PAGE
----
The global situation has been mirrored in Ireland, where environmental protection has languished under Fine Gael-led governments since 2011. Ireland’s already meagre resources aimed at wildlife protection were gutted over the last decade, a period which coincided with rapid expansion of the dairy sector, with pollution and emissions rising sharply and biodiversity further declining in this period.
Last week, Heritage Minister, Malcolm Noonan signed off on a 2022 Budget allocation of €47 million to the National Parks and Wildlife Service (NPWS), an effective full reversal of a decade of swingeing cuts and political neglect of Ireland’s natural heritage.
Despite leaning heavily on our supposed ‘green’ credentials to promote agricultural expansion, in reality this was always primarily about marketing, not conservation. Taxpayers’ money flooded into Bord Bia in recent years to promote its ‘Origin Green’ branding while the NWPS was simultaneously drained of resources to fund actual nature protection.
This point was driven home recently by the Environmental Protection Agency (EPA), which stated bluntly that the ‘green’ reputation of Irish agriculture is “not supported by evidence”. As recently as the 1980s, over 500 Irish rivers were designated as “pristine”, compared with just 20 today.
The EPA reported last week that an action programme to limit agricultural nitrogen from polluting rivers in the south, south east and east of Ireland has failed, and this threatens both biodiversity and human health, while the run-off is also damaging marine environments.
A Citizens’ Assembly on biodiversity was promised as part of the programme for government but no timetable has yet been set for this to happen. Noonan told the Dáil in July that Ireland’s next Biodiversity Action Plan is due for publication in 2022.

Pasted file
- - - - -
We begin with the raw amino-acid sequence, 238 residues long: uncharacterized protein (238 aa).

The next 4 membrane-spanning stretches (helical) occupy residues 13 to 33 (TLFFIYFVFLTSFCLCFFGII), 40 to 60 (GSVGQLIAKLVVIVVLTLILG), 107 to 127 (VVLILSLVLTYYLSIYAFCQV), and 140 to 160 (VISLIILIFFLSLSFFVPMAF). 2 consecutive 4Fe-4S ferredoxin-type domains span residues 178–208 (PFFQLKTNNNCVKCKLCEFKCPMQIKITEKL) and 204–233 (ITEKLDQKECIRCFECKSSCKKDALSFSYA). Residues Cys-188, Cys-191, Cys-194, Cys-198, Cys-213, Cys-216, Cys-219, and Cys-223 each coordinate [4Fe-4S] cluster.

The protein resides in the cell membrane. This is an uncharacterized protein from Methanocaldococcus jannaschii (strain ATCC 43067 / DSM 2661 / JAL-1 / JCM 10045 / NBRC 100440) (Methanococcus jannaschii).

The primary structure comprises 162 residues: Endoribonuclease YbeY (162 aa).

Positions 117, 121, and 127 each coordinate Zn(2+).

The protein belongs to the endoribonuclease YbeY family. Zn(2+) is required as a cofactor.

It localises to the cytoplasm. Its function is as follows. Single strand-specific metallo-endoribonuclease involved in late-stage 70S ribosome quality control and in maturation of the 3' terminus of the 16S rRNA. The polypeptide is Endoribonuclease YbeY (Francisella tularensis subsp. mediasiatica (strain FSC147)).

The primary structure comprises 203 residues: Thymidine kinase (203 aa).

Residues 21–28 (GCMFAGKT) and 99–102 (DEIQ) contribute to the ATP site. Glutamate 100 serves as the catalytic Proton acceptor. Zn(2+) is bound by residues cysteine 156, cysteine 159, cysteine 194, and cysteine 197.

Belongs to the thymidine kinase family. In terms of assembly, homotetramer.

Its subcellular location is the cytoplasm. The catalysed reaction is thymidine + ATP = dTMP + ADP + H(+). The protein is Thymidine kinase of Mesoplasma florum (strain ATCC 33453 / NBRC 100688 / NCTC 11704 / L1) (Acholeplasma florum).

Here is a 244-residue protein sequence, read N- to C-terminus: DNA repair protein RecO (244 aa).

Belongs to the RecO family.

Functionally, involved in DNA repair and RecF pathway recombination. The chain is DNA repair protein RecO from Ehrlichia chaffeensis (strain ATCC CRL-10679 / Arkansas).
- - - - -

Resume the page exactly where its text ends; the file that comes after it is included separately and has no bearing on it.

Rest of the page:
Recent investigative work by the ‘Noteworthy’ team found that only a small fraction of targets under Ireland’s current National Biodiversity Action Plan have been met. Meanwhile, the European Commission currently has 15 ongoing infringement cases against Ireland relating to environmental issues.
According to a 2019 report published by the NWPS, 54 of 59 habitats it assessed were ranked as under threat, with agriculture the main source of threat or pressure, while forestry, resource extraction, construction and alien species were also noted as significant threats.
Ireland is among more than 100 countries who have adopted the Kunming Declaration on biodiversity protection, a move welcomed by minister Noonan. Critically, the UN is calling for countries to set aside 30 per cent of their territory for nature protection by 2030.
Given the abysmal record of governments promising action on biodiversity loss then doing little to prevent it, there is understandable scepticism as to why this non-binding declaration would be any more successful than its predecessors.
“When one tugs at a single thing in nature, he finds it attached to the rest of the world”, the 19th century naturalist, John Muir wrote. Under sustained assault on multiple fronts, including land clearance, monoculture, pesticides, overfishing, invasive species, global warming, pollution and ocean acidification, nature’s rich tapestry into which the story of life itself has been weaved, is unravelling.
While much has already been lost, there is still so much left to save. Every day we delay, another 150 or so species vanish – forever.
- John Gibbons is an environmental writer and commentator